The Lamps get more confident with each album they make, and on Sing Me a Song, they let their punk edge drop to reveal their pop heart more than ever, and the result is an adeptness at catching melodic lightning in a bottle and turning a phrase on a dime. More importantly-- and this is what separates an album like this from the masses around it-- the band also has a knack for arrangements that feel just as substantive as the songs they support. If the devil's in the details, they've got him pretty much slain. It's a great record.
     --Joe Tangari, Pitchfork, 10/29/03

Sing Me a Song boasts 3-D sound characterized by fat drums, hyperkinetic bass, swipes of cosmic-raygun synth and buoyant guitars that nod equally in the directions of the Clean (the fitful din of "All These Things"), Buzzcocks (blurry anthem "Dive") and Mission of Burma (the dissonant/angular "Judge You All Night"). The lamps' melodic gifts have come into their own, as evidenced in Eric Tischler's keening vocals, the deft rendering of lush harmonies and a previously untapped wellspring of power-pop nuance. [T]he overall mood is intoxicating, like a long-term promise that's finally been, signed, sealed, and delivered.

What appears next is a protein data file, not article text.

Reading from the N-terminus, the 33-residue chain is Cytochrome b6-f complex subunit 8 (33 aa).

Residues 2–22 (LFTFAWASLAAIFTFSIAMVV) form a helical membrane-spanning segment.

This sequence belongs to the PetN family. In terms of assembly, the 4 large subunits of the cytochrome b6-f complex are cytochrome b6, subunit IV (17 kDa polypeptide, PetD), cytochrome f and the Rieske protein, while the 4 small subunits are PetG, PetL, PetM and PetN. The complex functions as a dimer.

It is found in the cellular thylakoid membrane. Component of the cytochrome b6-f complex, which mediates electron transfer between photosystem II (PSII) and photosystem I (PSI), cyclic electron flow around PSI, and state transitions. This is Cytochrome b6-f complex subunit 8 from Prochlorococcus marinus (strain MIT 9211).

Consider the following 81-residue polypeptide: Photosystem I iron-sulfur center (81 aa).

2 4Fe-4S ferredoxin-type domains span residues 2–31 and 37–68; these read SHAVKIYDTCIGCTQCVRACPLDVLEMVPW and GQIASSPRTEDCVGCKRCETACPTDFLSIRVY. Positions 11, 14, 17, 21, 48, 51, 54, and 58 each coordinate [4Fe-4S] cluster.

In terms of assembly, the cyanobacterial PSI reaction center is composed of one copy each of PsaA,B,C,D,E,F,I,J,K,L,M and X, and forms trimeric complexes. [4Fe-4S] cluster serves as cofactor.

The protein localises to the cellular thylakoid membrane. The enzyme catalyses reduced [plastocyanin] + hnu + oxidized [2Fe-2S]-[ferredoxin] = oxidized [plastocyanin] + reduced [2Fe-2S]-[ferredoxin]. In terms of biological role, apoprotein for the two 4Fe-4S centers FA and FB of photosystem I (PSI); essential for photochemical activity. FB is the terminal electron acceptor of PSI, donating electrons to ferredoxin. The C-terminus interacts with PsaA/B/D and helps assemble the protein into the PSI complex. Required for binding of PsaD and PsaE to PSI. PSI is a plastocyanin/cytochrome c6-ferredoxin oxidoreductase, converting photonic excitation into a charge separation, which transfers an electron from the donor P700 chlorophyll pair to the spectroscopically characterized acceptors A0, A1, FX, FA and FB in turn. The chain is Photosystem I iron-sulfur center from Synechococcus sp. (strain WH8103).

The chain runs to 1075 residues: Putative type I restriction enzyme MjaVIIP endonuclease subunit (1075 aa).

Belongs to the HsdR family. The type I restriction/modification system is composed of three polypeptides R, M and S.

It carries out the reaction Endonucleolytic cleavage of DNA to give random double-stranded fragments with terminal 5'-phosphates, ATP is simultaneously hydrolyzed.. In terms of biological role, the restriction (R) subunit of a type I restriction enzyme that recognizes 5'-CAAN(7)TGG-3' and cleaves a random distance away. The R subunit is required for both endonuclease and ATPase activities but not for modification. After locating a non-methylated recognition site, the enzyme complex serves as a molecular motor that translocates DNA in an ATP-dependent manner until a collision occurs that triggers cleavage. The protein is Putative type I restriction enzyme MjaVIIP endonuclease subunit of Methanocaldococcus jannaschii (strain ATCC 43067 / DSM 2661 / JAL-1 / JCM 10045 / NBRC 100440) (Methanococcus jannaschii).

--Fred Mills, Magnet, 60

The hurricane lamps have struck gold with their new album Sing Me a Song. It's their most assertive effort yet, injecting their hazy New Zealand pop and Swervedriver fetishes with a shot of frayed nerves and outwardly vulnerable vocals.
     --Michael Chamy, Austin Chronicle, 9/19/03

The Hurricane Lamps -
                          Tilting At Windmills
The Hurricane Lamps - Tilting At Windmills (SBR03)

"On their third album, the hurricane lamps reassert that rock can be emotional without being juvenile, can be sincere without being pretentious, and can be rocking without being overbearing."
      --Delusions of Adequacy

The Hurricane Lamps - You
                          Deserve What You Want
The Hurricane Lamps - You Deserve What You Want (SBR02)

"[T]his album [is] a testament to the remarkable things you can do with eight-track technology."
     --Pop Culture Detox

The Hurricane Lamps -
                          Tales From The Sink
The Hurricane Lamps - Tales From The Sink (SBR01)

"[T]he kind of record you cherish forever."
     --Ink Blot Magazine